High-Mountain Lakes, Indicators of Global Change: Ecological Characterization and Environmental Pressures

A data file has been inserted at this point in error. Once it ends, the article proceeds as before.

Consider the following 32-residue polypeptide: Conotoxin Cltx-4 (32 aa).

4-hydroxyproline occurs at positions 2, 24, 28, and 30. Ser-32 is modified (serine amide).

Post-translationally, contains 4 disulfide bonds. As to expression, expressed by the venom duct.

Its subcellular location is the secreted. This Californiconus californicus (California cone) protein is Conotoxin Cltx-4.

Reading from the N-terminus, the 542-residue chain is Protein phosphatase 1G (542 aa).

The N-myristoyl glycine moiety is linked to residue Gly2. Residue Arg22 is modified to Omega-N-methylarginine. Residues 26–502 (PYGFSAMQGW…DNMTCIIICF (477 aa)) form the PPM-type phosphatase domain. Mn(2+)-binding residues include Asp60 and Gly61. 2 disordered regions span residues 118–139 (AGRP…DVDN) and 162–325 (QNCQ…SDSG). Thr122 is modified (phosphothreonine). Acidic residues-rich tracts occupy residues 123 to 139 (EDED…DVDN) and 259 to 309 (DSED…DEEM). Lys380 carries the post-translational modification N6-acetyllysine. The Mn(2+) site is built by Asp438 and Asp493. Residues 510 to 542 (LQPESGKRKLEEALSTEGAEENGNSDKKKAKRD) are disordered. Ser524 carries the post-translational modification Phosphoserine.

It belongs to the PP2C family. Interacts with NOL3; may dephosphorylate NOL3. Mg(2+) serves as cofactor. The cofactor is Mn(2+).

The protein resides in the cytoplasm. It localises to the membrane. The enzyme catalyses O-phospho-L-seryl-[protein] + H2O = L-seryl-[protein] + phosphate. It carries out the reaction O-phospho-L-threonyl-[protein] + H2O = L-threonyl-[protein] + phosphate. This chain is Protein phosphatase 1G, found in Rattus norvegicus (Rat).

Diversity , Volume 12 (6) – Jun 26, 2020